You can sympathize with your seller, but you don’t have to give in to this popular objection. The principles of evaluating a home should be clearly outlined to the seller: the amount one pays is simply not a determination of the house’s value. If they press, you might have to get a little more artful with your response. Ask them what they would sell their home for if they inherited the property (read: FREE), and see what counter-objection you receive then.
“But we need the money.”
Another response with which you can sympathize; however, pitting their motivation to sell against their need for money may help them see the light. Essentially, you need to ask them what’s more important to them: the benefits of moving, clearing out their extraneous mortgage or that little extra cash that they believe they will get if they price their house above the market?
“If we price it high they can always make an offer.”
This is that type of lazy, positive thinking that paints many sellers into a market age corner. A buyer will only make an offer on a home that they have actually seen, so if the price your seller wants will keep buyers from even calling for a viewing, then remind your seller of that. Buyers looking for a price within their price range may overlook the seller’s home – that should be enough to scare the seller into pricing to market!
But if that doesn’t work, either, give them the buyer’s perspective on offers. It’s highly unlikely that a buyer will make an offer for a multitude of reasons. The best strategy to relay to the seller is that a price that is closer to the market price will elicit more negotiations than an overpriced house where the buyer won’t even bother to negotiate. Use actual MLS stats to illustrate these facts. “The high priced buyers don’t want it and the right priced buyers don’t see it.”
“We can always come down.”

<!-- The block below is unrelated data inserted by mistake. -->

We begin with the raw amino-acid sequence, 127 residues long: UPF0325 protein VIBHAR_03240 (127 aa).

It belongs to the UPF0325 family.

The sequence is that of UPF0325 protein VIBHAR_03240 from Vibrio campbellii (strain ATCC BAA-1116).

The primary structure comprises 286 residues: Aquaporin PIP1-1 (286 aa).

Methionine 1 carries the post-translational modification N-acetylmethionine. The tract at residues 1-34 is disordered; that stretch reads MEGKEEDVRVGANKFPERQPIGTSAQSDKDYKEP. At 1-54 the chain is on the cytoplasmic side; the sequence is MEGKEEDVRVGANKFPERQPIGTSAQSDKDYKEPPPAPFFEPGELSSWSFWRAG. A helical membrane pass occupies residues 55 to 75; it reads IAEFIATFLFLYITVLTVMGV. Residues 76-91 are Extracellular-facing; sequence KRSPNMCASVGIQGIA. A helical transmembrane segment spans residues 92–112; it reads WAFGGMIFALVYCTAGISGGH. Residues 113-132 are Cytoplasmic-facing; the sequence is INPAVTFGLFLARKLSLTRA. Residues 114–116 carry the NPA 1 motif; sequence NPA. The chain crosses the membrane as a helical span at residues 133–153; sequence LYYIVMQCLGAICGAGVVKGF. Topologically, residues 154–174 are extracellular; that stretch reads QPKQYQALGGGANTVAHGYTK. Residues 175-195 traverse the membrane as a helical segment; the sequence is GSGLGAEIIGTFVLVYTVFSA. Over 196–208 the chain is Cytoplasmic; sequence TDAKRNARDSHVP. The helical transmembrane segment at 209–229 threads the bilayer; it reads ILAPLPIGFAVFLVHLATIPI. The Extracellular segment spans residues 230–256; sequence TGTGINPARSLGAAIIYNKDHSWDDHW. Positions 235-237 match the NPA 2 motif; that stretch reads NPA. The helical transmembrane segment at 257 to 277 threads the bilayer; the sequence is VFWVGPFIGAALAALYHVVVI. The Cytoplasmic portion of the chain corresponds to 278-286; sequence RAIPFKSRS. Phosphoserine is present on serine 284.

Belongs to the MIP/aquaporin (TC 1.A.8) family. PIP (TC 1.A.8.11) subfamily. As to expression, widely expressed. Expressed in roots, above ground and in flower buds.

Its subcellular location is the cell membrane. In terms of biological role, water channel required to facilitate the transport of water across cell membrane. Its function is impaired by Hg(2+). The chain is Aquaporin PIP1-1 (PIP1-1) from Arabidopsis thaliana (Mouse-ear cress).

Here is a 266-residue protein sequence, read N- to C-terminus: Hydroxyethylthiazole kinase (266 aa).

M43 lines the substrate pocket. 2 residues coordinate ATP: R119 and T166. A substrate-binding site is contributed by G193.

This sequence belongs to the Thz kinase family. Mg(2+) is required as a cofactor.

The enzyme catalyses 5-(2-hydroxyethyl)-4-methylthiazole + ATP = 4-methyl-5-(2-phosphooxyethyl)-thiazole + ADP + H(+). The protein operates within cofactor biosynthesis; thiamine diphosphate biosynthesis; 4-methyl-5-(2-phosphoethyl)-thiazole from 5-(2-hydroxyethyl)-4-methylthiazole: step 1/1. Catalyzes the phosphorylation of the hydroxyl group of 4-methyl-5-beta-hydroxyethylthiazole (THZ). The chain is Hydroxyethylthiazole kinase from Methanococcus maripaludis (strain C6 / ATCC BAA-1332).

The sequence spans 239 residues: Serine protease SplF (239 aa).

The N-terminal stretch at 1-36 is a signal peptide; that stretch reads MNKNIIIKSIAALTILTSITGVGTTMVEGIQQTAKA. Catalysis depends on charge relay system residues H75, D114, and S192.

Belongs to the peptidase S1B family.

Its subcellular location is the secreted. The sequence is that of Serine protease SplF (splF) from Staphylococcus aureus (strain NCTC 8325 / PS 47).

Tell a sad tale of an overpriced home by showing the long history of that house on the market. Then re-tell the story of how it could have gone (similar houses sold quickly at market price would be perfect here) if the price had been right from day one. An overinflated price could also backfire on the seller. The longer the house stays on the market, the less appealing th ehome and more likely a buyer will offer a lower price.
“Couldn’t we just try it for a couple of weeks?”
Most sellers don’t know that the majority of market activity occurs in the first few weeks on the market. Period.
“We’ve had a higher appraisal.” Or “We have an online estimate higher than that.”
This is wear you should definitely wear your real estate expert hat. Ask the seller when the appraisal was done and for what reason. Take a look but don’t dog the appraiser, it’s just not professional! With some online estimates, explain that many estimates such as these don’t always give precise market value. Then show them the actual stats from the MLS records again – the proof will be in the pudding!
“We’re moving to a higher priced area.”
Sorry! The seller will just have to understand that where they end up going really has nothing to do with the value of their home.
Hopefully, you won’t have to encounter all of these objections, but it’s always good to have the answers to them in your back pocket. With a little guidance and a lot of patience, you can turn the negotiations around and meet every objection.